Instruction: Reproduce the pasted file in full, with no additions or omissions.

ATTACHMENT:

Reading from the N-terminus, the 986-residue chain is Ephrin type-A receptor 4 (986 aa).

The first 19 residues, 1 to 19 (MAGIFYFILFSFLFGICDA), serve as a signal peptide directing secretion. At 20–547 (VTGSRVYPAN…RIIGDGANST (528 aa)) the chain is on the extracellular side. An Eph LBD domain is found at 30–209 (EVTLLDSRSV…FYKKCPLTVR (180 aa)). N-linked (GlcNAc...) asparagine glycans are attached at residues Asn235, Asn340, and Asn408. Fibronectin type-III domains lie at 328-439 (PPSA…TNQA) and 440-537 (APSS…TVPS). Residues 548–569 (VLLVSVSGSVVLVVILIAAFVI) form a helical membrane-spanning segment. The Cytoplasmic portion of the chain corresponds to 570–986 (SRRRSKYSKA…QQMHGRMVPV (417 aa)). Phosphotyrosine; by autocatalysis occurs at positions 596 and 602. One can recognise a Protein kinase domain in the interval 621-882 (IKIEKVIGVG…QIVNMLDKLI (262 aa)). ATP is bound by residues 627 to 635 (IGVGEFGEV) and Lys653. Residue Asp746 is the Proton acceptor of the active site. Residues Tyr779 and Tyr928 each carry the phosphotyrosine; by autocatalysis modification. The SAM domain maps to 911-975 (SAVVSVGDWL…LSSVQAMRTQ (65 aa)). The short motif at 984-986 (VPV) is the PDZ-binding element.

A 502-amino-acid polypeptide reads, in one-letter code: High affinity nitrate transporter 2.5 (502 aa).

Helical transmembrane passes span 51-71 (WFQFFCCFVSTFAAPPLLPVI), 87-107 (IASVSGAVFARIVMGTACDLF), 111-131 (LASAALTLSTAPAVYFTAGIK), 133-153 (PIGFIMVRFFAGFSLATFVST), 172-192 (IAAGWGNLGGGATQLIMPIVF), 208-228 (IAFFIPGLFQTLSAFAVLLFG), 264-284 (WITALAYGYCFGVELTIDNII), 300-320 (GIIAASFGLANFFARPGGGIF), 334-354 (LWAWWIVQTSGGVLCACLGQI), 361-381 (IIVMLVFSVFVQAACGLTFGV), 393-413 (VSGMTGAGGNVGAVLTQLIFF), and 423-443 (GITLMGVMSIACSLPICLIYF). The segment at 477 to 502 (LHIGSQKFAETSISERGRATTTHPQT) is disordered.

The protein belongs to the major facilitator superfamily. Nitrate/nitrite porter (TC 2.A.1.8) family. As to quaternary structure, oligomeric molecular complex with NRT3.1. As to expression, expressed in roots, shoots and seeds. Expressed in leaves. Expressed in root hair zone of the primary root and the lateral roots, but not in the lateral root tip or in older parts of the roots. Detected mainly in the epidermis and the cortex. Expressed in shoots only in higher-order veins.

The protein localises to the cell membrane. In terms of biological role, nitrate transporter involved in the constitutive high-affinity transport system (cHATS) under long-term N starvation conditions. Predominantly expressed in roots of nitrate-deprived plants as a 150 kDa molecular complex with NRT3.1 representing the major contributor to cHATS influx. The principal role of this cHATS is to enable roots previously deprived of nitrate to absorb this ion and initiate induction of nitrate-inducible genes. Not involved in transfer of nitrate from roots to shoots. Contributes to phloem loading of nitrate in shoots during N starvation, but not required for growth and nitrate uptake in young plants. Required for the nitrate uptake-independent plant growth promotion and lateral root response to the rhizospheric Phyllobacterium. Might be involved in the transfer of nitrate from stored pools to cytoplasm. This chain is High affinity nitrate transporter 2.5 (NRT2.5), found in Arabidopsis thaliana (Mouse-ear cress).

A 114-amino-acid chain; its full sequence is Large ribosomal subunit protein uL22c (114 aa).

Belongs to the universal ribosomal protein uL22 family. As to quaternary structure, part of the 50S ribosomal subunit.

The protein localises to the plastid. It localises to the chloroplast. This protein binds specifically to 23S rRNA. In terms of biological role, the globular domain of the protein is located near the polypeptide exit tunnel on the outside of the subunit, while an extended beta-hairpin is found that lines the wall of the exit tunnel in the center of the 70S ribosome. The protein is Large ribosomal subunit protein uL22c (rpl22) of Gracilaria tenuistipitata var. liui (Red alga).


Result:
Reading from the N-terminus, the 986-residue chain is Ephrin type-A receptor 4 (986 aa).

The first 19 residues, 1 to 19 (MAGIFYFILFSFLFGICDA), serve as a signal peptide directing secretion. At 20–547 (VTGSRVYPAN…RIIGDGANST (528 aa)) the chain is on the extracellular side. An Eph LBD domain is found at 30–209 (EVTLLDSRSV…FYKKCPLTVR (180 aa)). N-linked (GlcNAc...) asparagine glycans are attached at residues Asn235, Asn340, and Asn408. Fibronectin type-III domains lie at 328-439 (PPSA…TNQA) and 440-537 (APSS…TVPS). Residues 548–569 (VLLVSVSGSVVLVVILIAAFVI) form a helical membrane-spanning segment. The Cytoplasmic portion of the chain corresponds to 570–986 (SRRRSKYSKA…QQMHGRMVPV (417 aa)). Phosphotyrosine; by autocatalysis occurs at positions 596 and 602. One can recognise a Protein kinase domain in the interval 621-882 (IKIEKVIGVG…QIVNMLDKLI (262 aa)). ATP is bound by residues 627 to 635 (IGVGEFGEV) and Lys653. Residue Asp746 is the Proton acceptor of the active site. Residues Tyr779 and Tyr928 each carry the phosphotyrosine; by autocatalysis modification. The SAM domain maps to 911-975 (SAVVSVGDWL…LSSVQAMRTQ (65 aa)). The short motif at 984-986 (VPV) is the PDZ-binding element.

A 502-amino-acid polypeptide reads, in one-letter code: High affinity nitrate transporter 2.5 (502 aa).

Helical transmembrane passes span 51-71 (WFQFFCCFVSTFAAPPLLPVI), 87-107 (IASVSGAVFARIVMGTACDLF), 111-131 (LASAALTLSTAPAVYFTAGIK), 133-153 (PIGFIMVRFFAGFSLATFVST), 172-192 (IAAGWGNLGGGATQLIMPIVF), 208-228 (IAFFIPGLFQTLSAFAVLLFG), 264-284 (WITALAYGYCFGVELTIDNII), 300-320 (GIIAASFGLANFFARPGGGIF), 334-354 (LWAWWIVQTSGGVLCACLGQI), 361-381 (IIVMLVFSVFVQAACGLTFGV), 393-413 (VSGMTGAGGNVGAVLTQLIFF), and 423-443 (GITLMGVMSIACSLPICLIYF). The segment at 477 to 502 (LHIGSQKFAETSISERGRATTTHPQT) is disordered.

The protein belongs to the major facilitator superfamily. Nitrate/nitrite porter (TC 2.A.1.8) family. As to quaternary structure, oligomeric molecular complex with NRT3.1. As to expression, expressed in roots, shoots and seeds. Expressed in leaves. Expressed in root hair zone of the primary root and the lateral roots, but not in the lateral root tip or in older parts of the roots. Detected mainly in the epidermis and the cortex. Expressed in shoots only in higher-order veins.

The protein localises to the cell membrane. In terms of biological role, nitrate transporter involved in the constitutive high-affinity transport system (cHATS) under long-term N starvation conditions. Predominantly expressed in roots of nitrate-deprived plants as a 150 kDa molecular complex with NRT3.1 representing the major contributor to cHATS influx. The principal role of this cHATS is to enable roots previously deprived of nitrate to absorb this ion and initiate induction of nitrate-inducible genes. Not involved in transfer of nitrate from roots to shoots. Contributes to phloem loading of nitrate in shoots during N starvation, but not required for growth and nitrate uptake in young plants. Required for the nitrate uptake-independent plant growth promotion and lateral root response to the rhizospheric Phyllobacterium. Might be involved in the transfer of nitrate from stored pools to cytoplasm. This chain is High affinity nitrate transporter 2.5 (NRT2.5), found in Arabidopsis thaliana (Mouse-ear cress).

A 114-amino-acid chain; its full sequence is Large ribosomal subunit protein uL22c (114 aa).

Belongs to the universal ribosomal protein uL22 family. As to quaternary structure, part of the 50S ribosomal subunit.

The protein localises to the plastid. It localises to the chloroplast. This protein binds specifically to 23S rRNA. In terms of biological role, the globular domain of the protein is located near the polypeptide exit tunnel on the outside of the subunit, while an extended beta-hairpin is found that lines the wall of the exit tunnel in the center of the 70S ribosome. The protein is Large ribosomal subunit protein uL22c (rpl22) of Gracilaria tenuistipitata var. liui (Red alga).